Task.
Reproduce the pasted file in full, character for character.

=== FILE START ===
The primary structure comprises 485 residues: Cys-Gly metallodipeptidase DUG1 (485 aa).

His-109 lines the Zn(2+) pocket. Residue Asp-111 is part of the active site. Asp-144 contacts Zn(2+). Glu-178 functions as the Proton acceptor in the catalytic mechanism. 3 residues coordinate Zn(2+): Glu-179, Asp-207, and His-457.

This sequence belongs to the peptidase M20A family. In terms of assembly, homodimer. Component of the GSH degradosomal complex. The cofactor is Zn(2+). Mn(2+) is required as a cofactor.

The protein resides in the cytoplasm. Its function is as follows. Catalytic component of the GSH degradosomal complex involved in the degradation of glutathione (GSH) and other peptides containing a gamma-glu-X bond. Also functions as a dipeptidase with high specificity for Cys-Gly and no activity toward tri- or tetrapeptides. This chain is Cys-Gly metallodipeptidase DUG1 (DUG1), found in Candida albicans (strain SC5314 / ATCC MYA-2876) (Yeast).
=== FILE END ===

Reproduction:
The primary structure comprises 485 residues: Cys-Gly metallodipeptidase DUG1 (485 aa).

His-109 lines the Zn(2+) pocket. Residue Asp-111 is part of the active site. Asp-144 contacts Zn(2+). Glu-178 functions as the Proton acceptor in the catalytic mechanism. 3 residues coordinate Zn(2+): Glu-179, Asp-207, and His-457.

This sequence belongs to the peptidase M20A family. In terms of assembly, homodimer. Component of the GSH degradosomal complex. The cofactor is Zn(2+). Mn(2+) is required as a cofactor.

The protein resides in the cytoplasm. Its function is as follows. Catalytic component of the GSH degradosomal complex involved in the degradation of glutathione (GSH) and other peptides containing a gamma-glu-X bond. Also functions as a dipeptidase with high specificity for Cys-Gly and no activity toward tri- or tetrapeptides. This chain is Cys-Gly metallodipeptidase DUG1 (DUG1), found in Candida albicans (strain SC5314 / ATCC MYA-2876) (Yeast).